Doctor of Ministry Degree

 


Specialization in Christian Spirituality


Specialization in Preaching

Specialization in Christian Spirituality

OVERVIEW

 

The Doctor of Ministry degree is the highest professional degree offered by a theological school. The Doctor of Ministry degree presupposes the M.Div. degree and constitutes an advanced professional degree at the doctoral level available to those seeking to enhance their ministry. Thus, it is the purpose of the D.Min. degree to provide the level of knowledge, theoretical clarity, and competence of practice commensurate with the highest earned degree for the profession and practice of ministry.

 

The Doctor of Ministry degree with a specialization in Christian spirituality is designed for ministers who are committed to enhancing their work with a demanding program of academic study and practices to nurture the spiritual life.  The D.Min. degree with a specialization in Christian Spirituality at McAfee emphasizes collegial learning with professors and peers.  It expects intense study in subjects related to spirituality designed and taught specifically for Doctor of Ministry students.  The program includes participation in spiritual practices including one 5-day retreat,  spirituality intensive, 24-hour individual retreats each quarter, and individual spiritual guidance at least monthly.  Each student will complete a ministry project thesis with a focus on nurturing the spirituality of persons within the context of ministry.  Students will receive supervision in facilitating spiritual growth in a project, chosen from one of the following areas:  spiritual direction with individuals or groups, spiritual formation in a congregational or institutional setting, coaching others for spiritual growth, or spiritual care within the context of one’s ministry.  Students may choose another area with permission from the Spirituality Faculty.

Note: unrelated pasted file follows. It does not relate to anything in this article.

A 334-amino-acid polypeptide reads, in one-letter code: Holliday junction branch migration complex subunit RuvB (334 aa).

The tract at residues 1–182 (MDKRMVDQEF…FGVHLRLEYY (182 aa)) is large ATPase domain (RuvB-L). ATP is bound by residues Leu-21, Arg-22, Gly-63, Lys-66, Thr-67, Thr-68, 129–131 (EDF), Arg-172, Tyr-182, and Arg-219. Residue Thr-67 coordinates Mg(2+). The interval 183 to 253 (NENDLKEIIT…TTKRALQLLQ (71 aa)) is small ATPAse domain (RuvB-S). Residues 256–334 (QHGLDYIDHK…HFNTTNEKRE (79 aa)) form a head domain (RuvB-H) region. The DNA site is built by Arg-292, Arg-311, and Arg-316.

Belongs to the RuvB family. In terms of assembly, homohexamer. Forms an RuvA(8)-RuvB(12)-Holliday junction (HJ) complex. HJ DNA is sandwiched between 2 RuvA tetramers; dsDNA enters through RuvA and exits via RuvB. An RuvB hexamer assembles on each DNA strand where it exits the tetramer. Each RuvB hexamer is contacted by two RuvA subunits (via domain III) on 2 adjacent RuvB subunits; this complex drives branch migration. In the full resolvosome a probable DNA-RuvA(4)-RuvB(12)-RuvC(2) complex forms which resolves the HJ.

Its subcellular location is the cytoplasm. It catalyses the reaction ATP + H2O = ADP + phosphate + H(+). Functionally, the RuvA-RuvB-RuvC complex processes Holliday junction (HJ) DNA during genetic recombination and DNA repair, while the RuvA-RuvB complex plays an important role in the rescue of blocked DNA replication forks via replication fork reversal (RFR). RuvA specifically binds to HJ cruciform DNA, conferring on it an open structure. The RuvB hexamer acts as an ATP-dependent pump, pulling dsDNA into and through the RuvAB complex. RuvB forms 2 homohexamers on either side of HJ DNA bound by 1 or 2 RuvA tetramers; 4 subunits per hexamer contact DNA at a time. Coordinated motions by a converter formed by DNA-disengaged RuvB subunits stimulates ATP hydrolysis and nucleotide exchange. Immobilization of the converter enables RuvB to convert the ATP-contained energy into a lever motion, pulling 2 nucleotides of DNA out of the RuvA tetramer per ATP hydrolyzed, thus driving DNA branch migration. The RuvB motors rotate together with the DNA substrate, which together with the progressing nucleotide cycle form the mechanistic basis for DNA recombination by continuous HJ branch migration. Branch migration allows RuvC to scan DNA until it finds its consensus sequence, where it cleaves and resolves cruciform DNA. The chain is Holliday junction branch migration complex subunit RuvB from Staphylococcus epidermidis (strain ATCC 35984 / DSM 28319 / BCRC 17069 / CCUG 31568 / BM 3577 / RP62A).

The McAfee Doctor of Ministry challenges a person in ministry to seek his or her best in response to God's calling in Jesus Christ.  Students will be given a list of retreat experiences from which to choose for their 5-day retreat.  In addition, each student will choose a Spiritual Director from a list provided by the Christian Spirituality Faculty Supervisors: Dr. Loyd Allen and Dr. Denise Massey. 

 

The focus of this program is to prepare ministers to model the spiritual life, to nurture the spiritual growth of individuals and communities, and potentially to teach in the Ministry Studies programs of colleges and seminaries willing to employ a Doctor of Ministry graduate with a specialization in Christian Spirituality. 

ELIGIBILITY, APPLICATION, AND ADMISSION

 

To be eligible for admission to the program, the applicant should:

(1) Hold the Master of Divinity degree (or its academic equivalent) from a theological seminary

or divinity school fully accredited by the Association of Theological Schools (or recognized as

such, if not a North American institution).

(2) Be engaged in full-time active ministry, parochial or otherwise, in which the applicant can